Random and not so random musings from a 5th generation NE Missourian who became a 1st generation Episcopalian. Let the good times roll!

Keep watch, dear Lord, with those who work, or watch, or weep this night, and give your angels charge over those who sleep. Tend the sick, Lord Christ; give rest to the weary, bless the dying, soothe the suffering, pity the afflicted, shield the joyous; and all for your love's sake. Amen.
--p. 124, Book of Common Prayer

The prayer above is one of my favorite prayers from Evening Prayer and Compline. It makes a nice combination with the Taizé chant I embedded.

As a person who works in the health care world, I am very attuned to those "working, watching, or weeping" at night. In my prayer imagination, I often see the night shifts at hospitals--floor nurses, ER staffs, young medical residents and clinical medical students, the lone medical technologist in the laboratory, the night hospital security people and custodial staff.

They are also among the watchers--along with the family members who are waiting for the continuum of life--loved ones dying, women in labor waiting for the new baby, people in the ICU where people are not only watching them personally, but watching the beeping, tracing, tracking instrumentation attached to them. Some of the watching is to see "which way the wind will blow"--whether antibiotics start to reverse the fever of septic patients, whether post-operative bleeding will abate, whether drains in chest tubes still drip reddish fluid or whether it is starting to be clear.

Then, of course, there is the weeping. Not just the weeping that follows death, but weeping for joy, weeping from loneliness, weeping from gratitude. The weeping isn't only among the patients and families, either. I have seen an entire health care team break down in a sea of tears over their inability to save a favorite patient. Medical students hide in the corners and weep over the "first loss" of a patient. Many a health care worker has wept because they were at work and someone at home reports the baby just walked for the first time, someone has lost a first tooth, or a small child at home missed Mama or Daddy, who was "working at the hospital again."

Even in my unchurched years, the hospital at night seemed a holy place--as holy as the sanctuary of a cathedral. I can remember lying in the call room at night hearing the heavy silence, punctuated by an occasional cart or gurney rolling down the hall, or the ominous "wuff wuff wuff" of the helicopter. It seemed the sound of the helicopter almost in and of itself triggered prayer. In the large medical center, it meant "incoming trauma" or "preemie." In the smaller hospital, it meant someone had taken a turn for the worse and had been "shipped out," or the ER had a case "too hot to handle."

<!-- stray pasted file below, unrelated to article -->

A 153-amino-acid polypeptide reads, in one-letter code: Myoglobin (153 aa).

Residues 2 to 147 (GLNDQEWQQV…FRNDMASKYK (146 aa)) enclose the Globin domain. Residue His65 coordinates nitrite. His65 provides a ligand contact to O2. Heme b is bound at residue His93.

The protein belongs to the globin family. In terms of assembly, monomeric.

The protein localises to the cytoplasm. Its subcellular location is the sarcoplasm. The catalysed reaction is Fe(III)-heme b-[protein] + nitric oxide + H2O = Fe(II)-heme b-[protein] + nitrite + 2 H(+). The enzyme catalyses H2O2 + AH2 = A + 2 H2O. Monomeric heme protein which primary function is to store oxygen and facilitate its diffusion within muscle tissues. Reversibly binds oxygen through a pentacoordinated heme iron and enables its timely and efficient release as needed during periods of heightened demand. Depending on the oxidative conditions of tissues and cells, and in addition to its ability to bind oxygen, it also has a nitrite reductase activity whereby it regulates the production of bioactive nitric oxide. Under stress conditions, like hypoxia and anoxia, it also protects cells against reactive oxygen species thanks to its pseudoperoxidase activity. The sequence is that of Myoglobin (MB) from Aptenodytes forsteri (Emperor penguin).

I could see why "Hôtel Dieu" was a popular name for hospitals in French-speaking countries--God's hotel, tended by the priests and deacons of medicine and nursing, at the altar of the bedside. Crucifixion and resurrection in OR's, ER's, ICU's and Labor & Delivery suites. The Holy Trinity of doctor, nurse, and patient.

So the next time you pray this prayer, take a moment to remember the folks who spend their night in hospitals, soothing the weary, tending the sick, waiting along with mothers in labor, and feeling the relief of a rallying patient. Some of the angels charged with guarding those asleep in the Hotel of God are not cherubim or seraphim, but are very, very mortal.


Whenever I pray either of those offices I mostly think of health care and public safety settings. I think it has something to do with my own experience in a SNF, but also because the two Episcopalians who got me in to the tradition are nurses or learning to be a nurse and I hear their stories of the night shift.

[Small, freaky world tidbit: both are former Trinity K-ville people.]

Well...a recent grad I know from Truman is just finishing up nursing school so I am wondering if we know at least one of the same people!

The nurse I'm thinking of just passed his boards a month or so ago. We had many spirits that weekend with the nurse-in-training!

Yep; I am pretty sure we are talking about the same person!

Small, scary world. He keeps telling me we need to visit Trinity K-ville sometime, especially if Mass of Creation is in use, but our schedules have not cooperated in that manner yet.

In a few weeks we will be doing Mass of Creation! We need to YouTube it. It would seriously be the best one on the Internet.

Right now we are going the Deutche Mass Gloria. Good for the choir--not so good for us mere mortals!



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Kirksville, Missouri, United States
I'm a longtime area resident of that quirky and wonderful place called Kirksville, MO and am wondering what God has hiding round the next corner in my life.

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